• The confession of Katherine Howard

     

    The confession of Katherine Howard by Suzannah Dunn.

     

     

                    When twelve-year-old Katherine Howard comes to live in the Duchess of Norfolk’s household, poor relation

    Cat Tilney is deeply suspicious of her. The two girls couldn’t be more different: Cat, watchful and ambitious; Katherine, interested only in clothes and boys. Their companions are in thrall to Katherine, but it’s Cat in whom Katherine confides. Summoned to court at seventeen, Katherine leaves Cat in the company of her ex-lover, Francis, with whom Cat begins a serious love affair.

    Within months, the king has set aside his latest wife for Katherine. The future seems assured for the new queen and her maid-in-waiting, although Cat would feel more confident if Katherine hadn’t embarked on an affair with one of the king’s favoured attendants, Thomas Culpeper.

    For a blissful year and a half, it seems that Katherine can have everything she wants. But then allegations are made about her girlhood love affairs. Desperately frightened, Katherine recounts a version of events which implicates Francis but which Cat knows to be a lie. With Francis imprisoned in the Tower, Cat alone knows the whole truth of Katherine Howard’s past.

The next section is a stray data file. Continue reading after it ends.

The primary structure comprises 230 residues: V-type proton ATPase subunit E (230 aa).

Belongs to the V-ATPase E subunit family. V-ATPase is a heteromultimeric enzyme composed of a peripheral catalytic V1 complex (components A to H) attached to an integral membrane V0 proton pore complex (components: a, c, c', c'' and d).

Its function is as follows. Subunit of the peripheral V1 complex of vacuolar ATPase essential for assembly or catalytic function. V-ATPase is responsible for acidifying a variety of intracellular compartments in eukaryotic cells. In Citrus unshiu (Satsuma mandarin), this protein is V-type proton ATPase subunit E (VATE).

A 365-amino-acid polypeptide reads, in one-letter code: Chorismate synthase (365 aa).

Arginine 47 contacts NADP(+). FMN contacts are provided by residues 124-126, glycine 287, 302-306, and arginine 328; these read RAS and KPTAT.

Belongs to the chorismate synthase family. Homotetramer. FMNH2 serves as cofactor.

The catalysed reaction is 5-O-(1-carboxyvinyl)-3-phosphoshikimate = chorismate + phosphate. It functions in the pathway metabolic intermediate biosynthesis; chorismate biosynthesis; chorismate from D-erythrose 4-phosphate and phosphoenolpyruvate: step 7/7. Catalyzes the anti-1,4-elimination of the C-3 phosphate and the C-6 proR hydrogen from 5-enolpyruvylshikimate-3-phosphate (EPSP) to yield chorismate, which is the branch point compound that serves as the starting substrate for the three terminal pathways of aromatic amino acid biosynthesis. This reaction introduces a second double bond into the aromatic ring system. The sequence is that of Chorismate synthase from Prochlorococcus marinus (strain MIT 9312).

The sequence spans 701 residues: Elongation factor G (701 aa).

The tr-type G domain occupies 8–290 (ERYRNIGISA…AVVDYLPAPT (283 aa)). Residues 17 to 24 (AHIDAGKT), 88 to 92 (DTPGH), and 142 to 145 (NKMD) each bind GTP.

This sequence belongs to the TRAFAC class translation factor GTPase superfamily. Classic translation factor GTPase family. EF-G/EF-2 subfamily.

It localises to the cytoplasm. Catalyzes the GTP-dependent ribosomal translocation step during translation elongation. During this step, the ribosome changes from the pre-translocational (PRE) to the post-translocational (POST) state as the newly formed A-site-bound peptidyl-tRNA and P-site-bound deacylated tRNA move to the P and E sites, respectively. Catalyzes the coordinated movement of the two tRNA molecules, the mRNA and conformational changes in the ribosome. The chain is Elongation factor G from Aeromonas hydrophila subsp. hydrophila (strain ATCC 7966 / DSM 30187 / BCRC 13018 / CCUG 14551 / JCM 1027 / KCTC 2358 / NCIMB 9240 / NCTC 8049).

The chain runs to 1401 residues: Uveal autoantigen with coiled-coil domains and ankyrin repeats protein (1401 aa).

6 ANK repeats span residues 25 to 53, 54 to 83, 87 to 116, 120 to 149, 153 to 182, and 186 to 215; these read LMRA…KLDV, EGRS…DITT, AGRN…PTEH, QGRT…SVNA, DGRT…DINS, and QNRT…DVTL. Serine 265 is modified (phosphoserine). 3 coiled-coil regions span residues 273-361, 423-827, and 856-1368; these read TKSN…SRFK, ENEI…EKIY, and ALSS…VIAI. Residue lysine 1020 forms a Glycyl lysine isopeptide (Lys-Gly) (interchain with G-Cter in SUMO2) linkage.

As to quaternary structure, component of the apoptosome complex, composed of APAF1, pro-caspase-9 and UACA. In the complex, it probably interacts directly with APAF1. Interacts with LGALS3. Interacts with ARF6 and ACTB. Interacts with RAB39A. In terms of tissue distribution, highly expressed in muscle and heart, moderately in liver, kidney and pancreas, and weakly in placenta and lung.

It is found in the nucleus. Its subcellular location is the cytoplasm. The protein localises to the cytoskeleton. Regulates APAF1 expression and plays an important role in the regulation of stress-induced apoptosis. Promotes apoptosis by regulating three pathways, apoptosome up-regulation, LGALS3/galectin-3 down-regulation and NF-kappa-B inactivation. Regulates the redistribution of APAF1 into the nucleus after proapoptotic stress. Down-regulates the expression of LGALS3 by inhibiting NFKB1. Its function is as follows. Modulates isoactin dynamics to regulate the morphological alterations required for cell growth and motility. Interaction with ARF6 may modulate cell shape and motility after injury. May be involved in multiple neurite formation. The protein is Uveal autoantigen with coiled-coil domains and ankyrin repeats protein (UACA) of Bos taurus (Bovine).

From Suzannah Dunn, the critically acclaimed author of The Queen of Subtleties, The Sixth Wife and The Queen’s Sorrow, comes the tragic, gripping, and intensely moving story of Katherine Howard—the fifth wife of England’s King Henry VIII—and the best friend she nearly took down with her. The Confession of Katherine Howard is masterful historical fiction, ideal for fans of Phillipa Gregory and Allison Weir, bringing to rich, lustrous life the sights and sounds of the royal Tudor court while telling a story of passion, intrigue, betrayal, and destiny that will live in the reader’s memory long after the final page is turned.

     

    Katherine Howard (1523 – 13 February 1542) was Queen of England from 1540 until 1541, as the fifth wife of Henry VIII who referred to her as his "rose without a thorn".Katherine married Henry on 28 July 1540, at Oatlands Palace, in Surrey, almost immediately after the annulment of his marriage to Anne of Cleves was arranged. Katherine was beheaded after less than two years of marriage to Henry on the grounds of treason for committing adultery while married to the King. She was the third of Henry's wives to have been a member of the English gentry instead of European nobility.

     

     

     

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